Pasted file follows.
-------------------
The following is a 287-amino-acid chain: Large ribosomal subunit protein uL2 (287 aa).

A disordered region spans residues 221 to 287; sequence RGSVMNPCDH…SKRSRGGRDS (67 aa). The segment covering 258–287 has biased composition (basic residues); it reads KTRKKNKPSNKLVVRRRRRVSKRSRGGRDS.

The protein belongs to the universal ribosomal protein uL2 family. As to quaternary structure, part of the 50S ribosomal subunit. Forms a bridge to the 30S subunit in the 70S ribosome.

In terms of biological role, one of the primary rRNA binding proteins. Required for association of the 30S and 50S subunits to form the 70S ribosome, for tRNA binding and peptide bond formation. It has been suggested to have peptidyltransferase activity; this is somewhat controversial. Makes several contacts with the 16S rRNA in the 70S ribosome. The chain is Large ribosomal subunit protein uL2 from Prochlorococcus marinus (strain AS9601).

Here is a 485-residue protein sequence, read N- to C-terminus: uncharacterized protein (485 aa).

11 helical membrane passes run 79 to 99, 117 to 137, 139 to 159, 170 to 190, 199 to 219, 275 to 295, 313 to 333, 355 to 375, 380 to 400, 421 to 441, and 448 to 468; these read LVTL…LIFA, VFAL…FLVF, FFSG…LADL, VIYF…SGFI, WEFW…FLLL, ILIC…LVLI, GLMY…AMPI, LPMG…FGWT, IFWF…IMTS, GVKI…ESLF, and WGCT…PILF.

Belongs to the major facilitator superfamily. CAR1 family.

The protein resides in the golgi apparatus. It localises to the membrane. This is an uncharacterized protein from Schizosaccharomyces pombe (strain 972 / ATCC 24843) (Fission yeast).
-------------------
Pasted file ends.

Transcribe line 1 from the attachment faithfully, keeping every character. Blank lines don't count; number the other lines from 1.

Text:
The following is a 287-amino-acid chain: Large ribosomal subunit protein uL2 (287 aa).